Saturday, August 1, 2015


You may have heard the term “Globular Clusters” before, but exactly what are they?  According to the Planetary Society: “Like stellar time capsules adorning the periphery of galaxies, globular clusters contain some of the oldest stars in the universe.” Some of these star clusters may seem to have the appearance of galaxies. This is because they are a symmetrical system of stars with the highest concentration of stars near their own center and bound together by gravity. Imagine yourself on a world where the sky is always ablaze with the sight of hundreds of thousands of stars as bright as the full Moon. Most likely these stars would be the older, fainter, red and yellow stars.
The more dense globular clusters can be found in the halo of a galaxy, whereas the less dense galactic, or open, clusters are located in the disk of a galaxy. The clusters in the halo contain considerably more stars than the open clusters. Globular clusters are fairly common; there are about 157 of them currently known in the Milky Way Galaxy. Larger galaxies, such as our neighbor Andromeda, may have as many as 500. Moreover, the giant elliptical galaxies may have as many as 13,000 globular clusters.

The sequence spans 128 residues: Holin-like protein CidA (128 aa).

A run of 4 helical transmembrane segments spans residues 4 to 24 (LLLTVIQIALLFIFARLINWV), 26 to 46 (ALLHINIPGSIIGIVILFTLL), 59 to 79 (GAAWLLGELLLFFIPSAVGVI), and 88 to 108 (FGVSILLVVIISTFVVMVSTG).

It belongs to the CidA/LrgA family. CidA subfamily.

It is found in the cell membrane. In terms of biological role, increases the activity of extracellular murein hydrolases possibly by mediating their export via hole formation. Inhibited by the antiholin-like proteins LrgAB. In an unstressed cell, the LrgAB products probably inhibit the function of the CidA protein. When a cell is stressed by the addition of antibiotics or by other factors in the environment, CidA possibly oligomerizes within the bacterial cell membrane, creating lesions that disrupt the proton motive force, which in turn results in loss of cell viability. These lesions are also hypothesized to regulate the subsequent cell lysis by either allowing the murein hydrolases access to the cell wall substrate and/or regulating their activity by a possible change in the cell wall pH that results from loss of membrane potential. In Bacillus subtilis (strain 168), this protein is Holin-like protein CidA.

The first globular cluster discovered was M22 in 1665 by Abraham Ihle, a German amateur astronomer. However, given the poor aperture ability of early telescopes, individual stars within a globular cluster were not resolved until Charles Messier observed M4, discovered in 1746. The designation before a number refers to the catalog where the discovery is listed. The letter “M” tells us it is listed in the Messier catalog, whereas “NGC” tell us it could be found in the New General Catalog by John Dreyer. The designation letter is something that I’ve wondered about and just learned more details in this research.

We have 157 cataloged globular clusters right in our own galactic neighborhood, the Milky Way. There are too many to list here, but our largest cluster is Omega Centauri (NGC5139) and second is 47 Tucanae, both of which can be observed with the naked eye under the right conditions., M4 and NGC6397 are both 7200 light years away. Some other noteworthy clusters are NCG104, NGC4833, M55, M69, and M13. There are so many of these beautiful star clusters - out there, waiting for you to discover.

My sources:,,,,,,, The Planetary Society, ned.ipac,, and